I am writing about this topic again because I have recently gained further insight into the notion of hanging around with people who are better than you. I believe that the best personal communities — the best connections — that we make are with people who are slightly better than us. The common maxim “you are the reflection of the five to ten people with whom you spend the most time” applies here — you will inherit the characteristics of your personal community. If you hang around with ambitious people all day, then you will most likely become more ambitious. Why? Mostly because we all naturally want to fit in, and if our close community are all ambitious, then we will feel better if we become more ambitious — we can better fit in.

Conversely, if you hang around with people who procrastinate and have poor control over their time, you are more likely to develop that characteristic, for the same reason as mentioned above: you will want to fit in. There is also a strong feedback loop when it comes to developing relationships that applies here — when you start to become a better person in front of people who are better than you, they will take notice and you will start to become more aware of your progress. Warren Buffett eloquently summarized this effect by stating “I learned that it pays to hang around with people better than you are, because you will float upward a little bit.” Working with people who are better than you will most likely make you a better person over time, because you want to fit in. The people that I want to work with are those who are better than me because I know that I will be able to learn a lot from them. As I learn from these people, our connection will compound and become stronger over time.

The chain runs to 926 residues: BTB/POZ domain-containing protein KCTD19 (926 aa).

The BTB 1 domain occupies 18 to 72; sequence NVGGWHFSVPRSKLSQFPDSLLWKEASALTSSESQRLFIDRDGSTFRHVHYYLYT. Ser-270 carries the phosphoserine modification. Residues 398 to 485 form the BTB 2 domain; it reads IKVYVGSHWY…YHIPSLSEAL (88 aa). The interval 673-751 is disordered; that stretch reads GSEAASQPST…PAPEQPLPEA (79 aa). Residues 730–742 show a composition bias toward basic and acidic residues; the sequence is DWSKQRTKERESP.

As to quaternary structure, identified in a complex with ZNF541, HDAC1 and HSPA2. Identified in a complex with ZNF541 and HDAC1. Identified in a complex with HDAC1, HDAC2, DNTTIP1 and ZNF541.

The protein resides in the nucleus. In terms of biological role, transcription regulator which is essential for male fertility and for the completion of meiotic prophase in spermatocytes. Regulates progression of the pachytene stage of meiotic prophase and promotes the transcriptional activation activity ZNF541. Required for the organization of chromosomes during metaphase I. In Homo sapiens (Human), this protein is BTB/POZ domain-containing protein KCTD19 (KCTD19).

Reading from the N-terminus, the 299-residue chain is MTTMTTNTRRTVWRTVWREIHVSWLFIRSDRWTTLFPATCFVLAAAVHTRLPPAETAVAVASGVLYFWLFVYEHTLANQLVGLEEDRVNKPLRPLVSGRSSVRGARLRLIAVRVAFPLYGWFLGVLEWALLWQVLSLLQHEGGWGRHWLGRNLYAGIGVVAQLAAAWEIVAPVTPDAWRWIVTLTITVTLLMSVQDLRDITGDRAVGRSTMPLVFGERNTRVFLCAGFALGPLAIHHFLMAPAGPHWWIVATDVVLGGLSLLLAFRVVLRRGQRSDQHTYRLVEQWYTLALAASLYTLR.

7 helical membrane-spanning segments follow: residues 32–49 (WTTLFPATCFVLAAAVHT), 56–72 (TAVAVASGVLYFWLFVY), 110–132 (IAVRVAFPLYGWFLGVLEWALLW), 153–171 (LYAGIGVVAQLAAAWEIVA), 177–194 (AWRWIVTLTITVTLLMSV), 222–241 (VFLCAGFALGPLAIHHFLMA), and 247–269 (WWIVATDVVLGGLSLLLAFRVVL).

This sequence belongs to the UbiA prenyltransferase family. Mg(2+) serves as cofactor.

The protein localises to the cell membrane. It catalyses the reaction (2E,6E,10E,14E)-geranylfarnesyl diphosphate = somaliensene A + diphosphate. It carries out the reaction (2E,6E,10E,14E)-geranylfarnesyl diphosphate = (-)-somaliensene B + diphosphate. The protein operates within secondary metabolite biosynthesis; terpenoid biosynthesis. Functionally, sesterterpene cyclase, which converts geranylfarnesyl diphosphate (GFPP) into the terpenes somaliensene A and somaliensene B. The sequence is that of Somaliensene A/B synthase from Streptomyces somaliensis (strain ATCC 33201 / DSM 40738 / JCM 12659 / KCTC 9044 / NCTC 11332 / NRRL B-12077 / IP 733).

Personal networks are all about choosing, as aforementioned, the best people with whom to work. There is no guide toward doing this, but one of the things I look out for is principled people. I want to work with people who are not willing to compromise their principles — their integrity — because that is the easier thing to do. This comes to the final lesson I have learned about personal communities: you should only work with people with whom you envision working for the years. This also applies in the context of friendships and romantic relationships for that matter. I often spend time researching people or asking about them before I decide to go all-in with a relationship because I don’t want to waste my time developing a connection with someone who does not value the same things as me. If I invest a small amount of time up-front, then I can be more confident that the relationship will work out over time. After all, if someone is not an “A” player, is not better than me, or does not hold the same principles as me, then it is unlikely that our relationship will work out over the long-term. Relationships compound; you want to develop ones which will last long enough to realize the full potential of this effect.

Build a personal network. Work with people better than you. Work with principled people. Relationships compound.